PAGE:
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Appendix A: The Digital Waveguide Transformer

A useful technique for junction normalization is by insertion of ideal transformers. First we define the ideal transformer in the $2 \times 2$ case ($N$=2) and apply it to the normalization of junctions where the impedance matrix is diagonal. Then we show a generalization to the $N \times N$ case and a non-diagonal impedance matrix.

The ideal cascade transformer is a lossless 2-port which scales up pressure by some factor and scales down velocity by the same factor without generating scattering reflections. Signal power is conserved. Since a transformer introduces a discontinuity in both pressure and velocity, it is not physical (although there are physical approximations used in microwave engineering). A conical acoustic tube section can be regarded as an approximate transformer, as can horn loudspeakers.


Consider the general two-port diagram in Fig. 11. Since a 2-port transformer, by definition, preserves signal power, we have

$\displaystyle p_1 u_1$ $\textstyle =$ $\displaystyle (p_1^+ + p_1^-)(p_1^+ - p_1^-)/R_1$  
  $\textstyle =$ $\displaystyle -(p_2^+ + p_2^-)(p_2^+ -p_2^-)/R_2$  
  $\textstyle =$ $\displaystyle - p_2 u_2$ (94)

which is satisfied by
p_1^- = {\sqrt \frac{R_1}{R_2}}p_2^+ \stack...
...frac{R_2}{R_1}}p_1^+ \stackrel{\triangle}{=}g p_1^+
\end{array}\end{displaymath} (95)

where $g$ is defined as the ``turns ratio'' since it corresponds to the voltage stepping ratio in electric transformers. Regarding the 2-port transformer as a special kind of two-waveguide junction, its scattering matrix is
\begin{array}{ll}0 & {\sqrt \frac{R_1}{R_2}}...
\begin{array}{ll}0 & \frac{1}{g}\\ g & 0 \end{array} \right]
\end{displaymath} (96)

Figure 11: The ideal 2-port transformer.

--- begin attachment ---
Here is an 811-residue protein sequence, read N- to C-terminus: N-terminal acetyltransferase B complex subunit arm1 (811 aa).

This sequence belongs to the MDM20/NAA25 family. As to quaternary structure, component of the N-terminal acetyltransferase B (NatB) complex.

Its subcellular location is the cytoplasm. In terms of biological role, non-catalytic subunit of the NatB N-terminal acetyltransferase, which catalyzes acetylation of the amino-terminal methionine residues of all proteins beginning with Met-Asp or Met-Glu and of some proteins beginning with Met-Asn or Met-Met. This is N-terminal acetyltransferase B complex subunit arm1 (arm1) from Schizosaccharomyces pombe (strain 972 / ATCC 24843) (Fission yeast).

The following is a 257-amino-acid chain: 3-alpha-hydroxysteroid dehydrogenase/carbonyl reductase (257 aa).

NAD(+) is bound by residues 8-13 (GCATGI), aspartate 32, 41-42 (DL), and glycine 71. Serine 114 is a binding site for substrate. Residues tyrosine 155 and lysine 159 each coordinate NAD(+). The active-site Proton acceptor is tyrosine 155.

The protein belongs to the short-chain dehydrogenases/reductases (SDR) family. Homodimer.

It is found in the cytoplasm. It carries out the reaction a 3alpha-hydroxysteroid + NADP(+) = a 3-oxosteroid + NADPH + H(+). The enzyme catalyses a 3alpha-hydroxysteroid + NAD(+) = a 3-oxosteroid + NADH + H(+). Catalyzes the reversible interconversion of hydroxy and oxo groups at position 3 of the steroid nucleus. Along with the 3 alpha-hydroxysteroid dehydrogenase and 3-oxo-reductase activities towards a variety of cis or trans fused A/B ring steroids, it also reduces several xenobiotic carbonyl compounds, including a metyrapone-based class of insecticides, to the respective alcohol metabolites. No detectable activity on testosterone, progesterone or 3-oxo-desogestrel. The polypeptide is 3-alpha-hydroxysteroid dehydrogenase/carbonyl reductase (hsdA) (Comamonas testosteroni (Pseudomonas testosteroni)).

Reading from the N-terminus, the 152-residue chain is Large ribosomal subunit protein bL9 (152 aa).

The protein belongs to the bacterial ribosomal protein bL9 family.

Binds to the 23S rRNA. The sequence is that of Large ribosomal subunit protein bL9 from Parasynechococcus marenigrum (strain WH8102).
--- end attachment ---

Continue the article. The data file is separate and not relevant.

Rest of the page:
\begin{figure}\centerline{\epsfxsize=200pt \epsfbox{figure/Transformer.eps}}\end{figure}

The ideal 2-port transformer is depicted in Fig. 11.

In the case of a junction of $N$ waveguides, we can normalize the junction by making all the waveguide impedances equal. This is accomplished by inserting $N$ 2-port transformers, each of them coupling the original branch impedance at the junction with a unit impedance at each waveguide. This corresponds to the diagonal similarity transformation of (32). Of course, we can choose one of the original branch impedances as reference impedance, so that inserting $(N-1)$ 2-port transformers will suffice.

The physical interpretation of ideal transformers can be extended more generally. We define the generalized ideal transformer as a $2N$-port satisfying the equations [63]

$\displaystyle \begin{array}{rcr}
{\mbox{\boldmath$p$}}_1 & = & {\mbox{\boldmath...
...ox{ }} {\mbox{\boldmath$u$}}_1 % (format optimization experiment)
\end{array}{}$     (97)

where ${\mbox{\boldmath$p$}}_1$ and ${\mbox{\boldmath$u$}}_1$ are respectively the $N$-component vectors of pressure and velocity at the first group of $N$ ports, and ${\bf
p}_2$ and ${\mbox{\boldmath$u$}}_2$ are the corresponding vectors for the second group of $N$ ports. ${\mbox{\boldmath$T$}}$ is an $N \times N$ matrix called the turns-ratio matrix.

It is easy to check that the definition (98) satisfies the conservation of power:

{{\mbox{\boldmath$u$}}_1}^*{\mbox{\boldmath$p$}}_1 = - {{\mb...
...}}_2 = - { {\mbox{\boldmath$u$}}_2}^* {\mbox{\boldmath$p$}}_2
\end{displaymath} (98)

To normalize a junction in the general case of non-diagonal impedance matrix, we can use a transformer having turns-ratio matrix
{\mbox{\boldmath$T$}}= {{\mbox{\boldmath$U$}}^{-1}}^*
\end{displaymath} (99)

where ${\mbox{\boldmath$U$}}$ is the Cholesky factor of (33). The resulting scattering matrix is therefore given by (35).

We can say that the matrix ${\mbox{\boldmath$U$}}$ of (33) acts as an ideal transformer on the vector of all $N$ waveguide variables.

An important application of the ideal transformer is to decouple scattering junctions from their attached waveguide branches. That is, by modulating the transformer ``turns ratios,'' we may arbitrarily modulate the scattering parameters without also modulating the signal power stored in the waveguide branches.

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``Aspects of Digital Waveguide Networks for Acoustic Modeling Applications'', by Julius O. Smith III and Davide Rocchesso , December 19, 1997, Web published at
Copyright © 2007-02-07 by Julius O. Smith III and Davide Rocchesso
Center for Computer Research in Music and Acoustics (CCRMA),   Stanford University
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